I remember recess like it was yesterday. At Yorkhill Elementary School, 10:15 meant morning recess, where you would get in a fight with a peer over A.) Unfair teams in soccer-baseball, B.) Whose sweatshirt to use as a goalpost, or C.) Spilling a secret. Then of course, for the next four and half hours or so, you would reflect on the recess ruckus of the day, and kiss and make up during 2:20 recess. Recesses may have been repetitive but they never got boring. That is why my last recess ever was a teary eyed one, to say the least. We all hugged, swapped memories, signed yearbooks and bid adieu to recess forever. But nowadays, it’s not only high schools that are going though withdrawal. According to the PTA (Parent Teacher Association), nearly 40 percent of American elementary schools have either “eliminated or are considering eliminating recess”, and 32 percent of those who do get recess, “have less than 15 minutes a day”. Prison inmates get more time in the yard.

    Recess, plain and simple is a lost cause. Four-square? Try square roots. Want a playground seesaw? You’ll have to settle for sea breezes and jackdaws. One day, we’ll all move on. We’ll be lawyers, and doctors, athletes, and teachers, and we’ll have plenty of time for number crunching and studying. But one thing we won’t stop doing is taking breaks. All of us will one day get up from our desks, lock up the office and leave for the weekend. We’ll watch our son score is very first little league goal. We’ll watch the look on are daughter’s face when she rides her bike for the first time. And in that moment, we will realize that importance of play. We’ll remember every dog-pile, jump rope, and kickball game we took part in. And, so what? So were older now. Who cares? It’s been twenty months since my last recess. – I CANT THINK OF A LAST LINE
  2. buckweaver

    buckweaver Active Member

    I cringed when I read the misspelled names of "Brittany" and "Latifa," and the random capitalizations of "Teacher," "Crossing," "Teenage," "Secondary," "Jungle Gym," etc. Doesn't matter if it's for a high school paper or not; misspelled words are never excusable. And only someone like HST can get away with the random capitalizations; learn the rules before you break the rules.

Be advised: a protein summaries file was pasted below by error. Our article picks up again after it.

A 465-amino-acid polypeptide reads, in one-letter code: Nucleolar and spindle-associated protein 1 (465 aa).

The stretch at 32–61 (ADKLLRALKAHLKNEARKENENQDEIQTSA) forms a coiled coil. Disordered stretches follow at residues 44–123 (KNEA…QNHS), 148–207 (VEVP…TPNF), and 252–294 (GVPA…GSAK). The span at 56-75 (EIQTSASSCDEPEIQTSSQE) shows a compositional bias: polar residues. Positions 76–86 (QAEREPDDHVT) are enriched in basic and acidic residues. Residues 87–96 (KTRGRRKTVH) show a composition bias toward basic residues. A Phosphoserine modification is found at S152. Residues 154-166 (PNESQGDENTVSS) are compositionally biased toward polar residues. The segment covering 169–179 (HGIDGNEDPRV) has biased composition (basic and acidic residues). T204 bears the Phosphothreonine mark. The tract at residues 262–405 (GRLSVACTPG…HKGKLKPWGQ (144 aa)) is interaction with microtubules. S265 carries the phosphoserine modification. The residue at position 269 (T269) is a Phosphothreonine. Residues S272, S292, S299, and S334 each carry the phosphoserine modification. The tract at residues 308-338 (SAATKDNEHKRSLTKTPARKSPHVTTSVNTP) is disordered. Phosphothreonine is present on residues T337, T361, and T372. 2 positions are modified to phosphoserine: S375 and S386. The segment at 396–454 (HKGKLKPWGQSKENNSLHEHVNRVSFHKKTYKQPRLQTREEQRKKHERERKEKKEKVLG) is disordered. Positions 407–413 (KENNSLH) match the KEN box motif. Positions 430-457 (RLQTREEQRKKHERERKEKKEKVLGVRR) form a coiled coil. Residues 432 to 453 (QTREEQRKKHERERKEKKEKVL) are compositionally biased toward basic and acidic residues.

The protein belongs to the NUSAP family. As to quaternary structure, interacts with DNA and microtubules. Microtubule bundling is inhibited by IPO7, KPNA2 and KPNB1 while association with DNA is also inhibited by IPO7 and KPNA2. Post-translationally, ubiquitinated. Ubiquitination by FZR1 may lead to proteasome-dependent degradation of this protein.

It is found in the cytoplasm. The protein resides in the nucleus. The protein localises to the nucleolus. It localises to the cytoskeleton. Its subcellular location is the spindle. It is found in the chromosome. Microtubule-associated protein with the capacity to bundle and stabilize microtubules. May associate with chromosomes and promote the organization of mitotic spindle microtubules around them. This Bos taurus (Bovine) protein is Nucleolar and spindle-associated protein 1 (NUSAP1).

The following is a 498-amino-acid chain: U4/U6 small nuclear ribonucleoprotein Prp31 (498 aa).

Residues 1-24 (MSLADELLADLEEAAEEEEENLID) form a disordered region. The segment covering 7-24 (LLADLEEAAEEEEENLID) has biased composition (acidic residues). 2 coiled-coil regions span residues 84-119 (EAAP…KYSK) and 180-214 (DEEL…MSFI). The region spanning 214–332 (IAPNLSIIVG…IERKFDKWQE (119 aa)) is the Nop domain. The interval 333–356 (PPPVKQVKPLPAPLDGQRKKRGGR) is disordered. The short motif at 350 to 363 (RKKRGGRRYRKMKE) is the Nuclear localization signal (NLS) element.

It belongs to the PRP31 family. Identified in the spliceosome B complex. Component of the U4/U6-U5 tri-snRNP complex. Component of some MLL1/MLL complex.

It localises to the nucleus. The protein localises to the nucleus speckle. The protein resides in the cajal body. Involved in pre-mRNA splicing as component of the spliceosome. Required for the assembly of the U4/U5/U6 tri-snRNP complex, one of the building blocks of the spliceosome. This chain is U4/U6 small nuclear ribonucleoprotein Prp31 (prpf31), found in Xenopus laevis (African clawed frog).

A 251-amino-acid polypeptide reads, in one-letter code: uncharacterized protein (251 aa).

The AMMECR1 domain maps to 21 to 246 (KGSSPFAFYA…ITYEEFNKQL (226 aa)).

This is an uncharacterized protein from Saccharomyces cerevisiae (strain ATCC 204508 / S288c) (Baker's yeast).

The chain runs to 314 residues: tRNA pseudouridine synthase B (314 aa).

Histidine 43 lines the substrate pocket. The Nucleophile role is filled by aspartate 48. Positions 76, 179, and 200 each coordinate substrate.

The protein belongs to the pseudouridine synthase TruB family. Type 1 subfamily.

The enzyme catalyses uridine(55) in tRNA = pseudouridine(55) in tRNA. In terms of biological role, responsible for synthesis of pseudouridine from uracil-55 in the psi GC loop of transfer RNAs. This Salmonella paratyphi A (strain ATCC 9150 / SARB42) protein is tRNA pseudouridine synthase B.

You're on the right track, don't get me wrong. Your descriptive abilities are very sharp and you seem like you have something to say.

    But the grammar is pretty raw (I'm not a fan of "writing the way you talk;" I think smart writing should be a step up from the shortcuts we take when we converse), and you would do well to learn how to effectively construct a persuasive argument (put forth your arguments with passion but with clarity, and back them up with substance.)

    You put forth an interesting question -- and one that I bet you could find some serious research on, if you did some (pardon the pun) homework on it. That would make your argument even stronger. Trust me, learning how to make a strong argument and then defend it is a skill that can benefit you in all aspects of your life. I had a great high school teacher/mentor who pushed me to do that, and it's served me well ever since.
  3. mattklar

    mattklar New Member

  4. buckweaver has already said a lot. As a suggestion, Google can be a good resource to make sure you are spelling famous people's names right. Do a search for "Brittany Spears" and you will get the message at the top that says "Do you mean Britney Spears?"

    To use a cliche, when it comes to writing, you have to learn walk before you can run. Get rid of the fragments. In a few years you might be able to get away with breaking grammar rules for style, but you can't yet.
  5. mattklar

    mattklar New Member

    Thanks No Talent

    Any tips or ideas for a better first couple sentences / last couple sentences anyone??
  6. Off the tp of my head...take it for what it is worth.

    "And, so what? So were older now. Who cares? It’s been twenty months since my last good game of foot hockey.

    Let's do it. I'll even let you pick first."

    And, as an aside, why is foot hockey called foot hockey when what it is is a bunch of kids playing soccer with a tennis ball?